And, as written in this book, when foreign minister Hillary Clinton visited Thailand 2 year ago she said that it is good that Thailand now had become a democratic country!

The book also say that The Yellow, and thereby people of Thailand, in 2008 was demonstration against the Thaksin minded government because the Thailand people didn't like Thaksin and the government. But it's forgotten that Thaksin 2 years earlier made a low which by after persons sign up made it possible for the person to go to the hospitals, and thereby doctors, for only paying 30 Baht ($ 7). I one year more than 40 millions of Thailands 72 millions of people were signed up to this. An enormous success for Thaksin. And The Yellow are most peoples from the big cities and middle class people, but in Thailand 70 % are poor, that is most earning less the 7.000 Baht a month (les than $ 240 a month). Loves salary by low is around $ 5 a day, but many get less. So thereby the poor like Thaksin, even though the book write the people don't like him.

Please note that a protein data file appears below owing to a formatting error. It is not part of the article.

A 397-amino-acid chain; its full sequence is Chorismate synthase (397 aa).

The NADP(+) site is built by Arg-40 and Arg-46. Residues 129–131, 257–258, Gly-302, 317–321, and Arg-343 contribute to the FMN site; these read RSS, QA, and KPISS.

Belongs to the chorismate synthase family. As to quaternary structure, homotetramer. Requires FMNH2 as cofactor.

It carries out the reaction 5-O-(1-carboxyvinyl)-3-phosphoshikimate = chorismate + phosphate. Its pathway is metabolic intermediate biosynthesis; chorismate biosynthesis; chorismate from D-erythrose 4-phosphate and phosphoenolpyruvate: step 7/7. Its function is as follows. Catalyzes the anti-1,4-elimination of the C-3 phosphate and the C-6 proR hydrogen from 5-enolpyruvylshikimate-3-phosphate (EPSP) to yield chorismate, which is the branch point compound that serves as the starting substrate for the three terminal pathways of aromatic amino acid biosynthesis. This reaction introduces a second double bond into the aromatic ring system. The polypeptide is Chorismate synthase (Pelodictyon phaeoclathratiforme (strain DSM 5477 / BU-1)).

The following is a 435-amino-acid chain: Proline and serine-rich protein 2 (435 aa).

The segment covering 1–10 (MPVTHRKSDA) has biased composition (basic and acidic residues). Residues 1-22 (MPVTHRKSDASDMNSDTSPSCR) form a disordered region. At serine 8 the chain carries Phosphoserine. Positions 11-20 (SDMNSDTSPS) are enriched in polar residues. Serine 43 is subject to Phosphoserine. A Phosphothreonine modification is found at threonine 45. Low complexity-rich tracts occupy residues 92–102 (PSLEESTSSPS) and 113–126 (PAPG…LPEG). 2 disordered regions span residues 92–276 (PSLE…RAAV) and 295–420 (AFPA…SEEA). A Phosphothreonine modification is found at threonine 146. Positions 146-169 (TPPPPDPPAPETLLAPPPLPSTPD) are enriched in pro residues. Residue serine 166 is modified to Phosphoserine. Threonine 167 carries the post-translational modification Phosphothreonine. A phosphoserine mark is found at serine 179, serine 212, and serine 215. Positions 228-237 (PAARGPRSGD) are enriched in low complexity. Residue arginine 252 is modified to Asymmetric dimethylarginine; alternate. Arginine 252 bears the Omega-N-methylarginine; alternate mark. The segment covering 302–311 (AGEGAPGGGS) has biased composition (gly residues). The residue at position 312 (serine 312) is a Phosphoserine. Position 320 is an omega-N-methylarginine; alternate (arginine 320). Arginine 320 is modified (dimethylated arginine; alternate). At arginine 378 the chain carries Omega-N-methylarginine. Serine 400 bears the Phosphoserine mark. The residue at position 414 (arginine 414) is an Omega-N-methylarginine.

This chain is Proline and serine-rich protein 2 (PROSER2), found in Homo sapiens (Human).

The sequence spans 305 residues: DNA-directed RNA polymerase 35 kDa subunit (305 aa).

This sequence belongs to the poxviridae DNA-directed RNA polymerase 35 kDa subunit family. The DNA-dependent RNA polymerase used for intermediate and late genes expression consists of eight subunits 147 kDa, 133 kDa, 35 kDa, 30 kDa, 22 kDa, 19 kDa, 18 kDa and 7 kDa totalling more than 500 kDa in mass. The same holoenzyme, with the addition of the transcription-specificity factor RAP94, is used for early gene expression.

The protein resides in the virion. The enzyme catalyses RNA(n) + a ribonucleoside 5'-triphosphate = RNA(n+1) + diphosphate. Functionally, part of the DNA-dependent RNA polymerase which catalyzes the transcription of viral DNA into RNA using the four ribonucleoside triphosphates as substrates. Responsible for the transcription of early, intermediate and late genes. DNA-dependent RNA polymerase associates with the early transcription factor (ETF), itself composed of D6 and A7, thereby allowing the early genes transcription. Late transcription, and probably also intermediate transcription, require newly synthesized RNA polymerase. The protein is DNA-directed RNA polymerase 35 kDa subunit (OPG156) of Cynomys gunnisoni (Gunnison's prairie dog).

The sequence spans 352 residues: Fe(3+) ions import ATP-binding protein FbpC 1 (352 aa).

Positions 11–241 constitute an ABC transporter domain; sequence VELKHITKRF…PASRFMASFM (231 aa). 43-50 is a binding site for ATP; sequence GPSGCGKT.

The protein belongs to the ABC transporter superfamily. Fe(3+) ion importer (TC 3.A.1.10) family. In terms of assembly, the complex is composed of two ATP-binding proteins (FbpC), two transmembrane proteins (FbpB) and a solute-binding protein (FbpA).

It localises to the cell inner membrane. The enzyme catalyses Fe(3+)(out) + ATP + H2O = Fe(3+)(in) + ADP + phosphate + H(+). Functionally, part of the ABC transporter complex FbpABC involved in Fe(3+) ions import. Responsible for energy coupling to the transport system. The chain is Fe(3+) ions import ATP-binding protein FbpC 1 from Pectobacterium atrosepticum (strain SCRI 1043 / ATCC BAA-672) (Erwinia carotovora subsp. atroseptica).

There are many other things that the book forgets to mention. So again all put together, for a person who want to get a neutral history about what really has happened in Thailand in the last 10 years, he or she, will have to reed other books besides this one. I by myself have been reading much history ever since I 55 years ago had been the first year in school and learned reading, and among other own 15 books about Thailand.
Nten
To whom it may concern,

I have not received the book before for 3 months probably the customs problems in China, Amazon is very fast to send me a new one. appreciated.
Redfury
This book tells an important and fascinating story.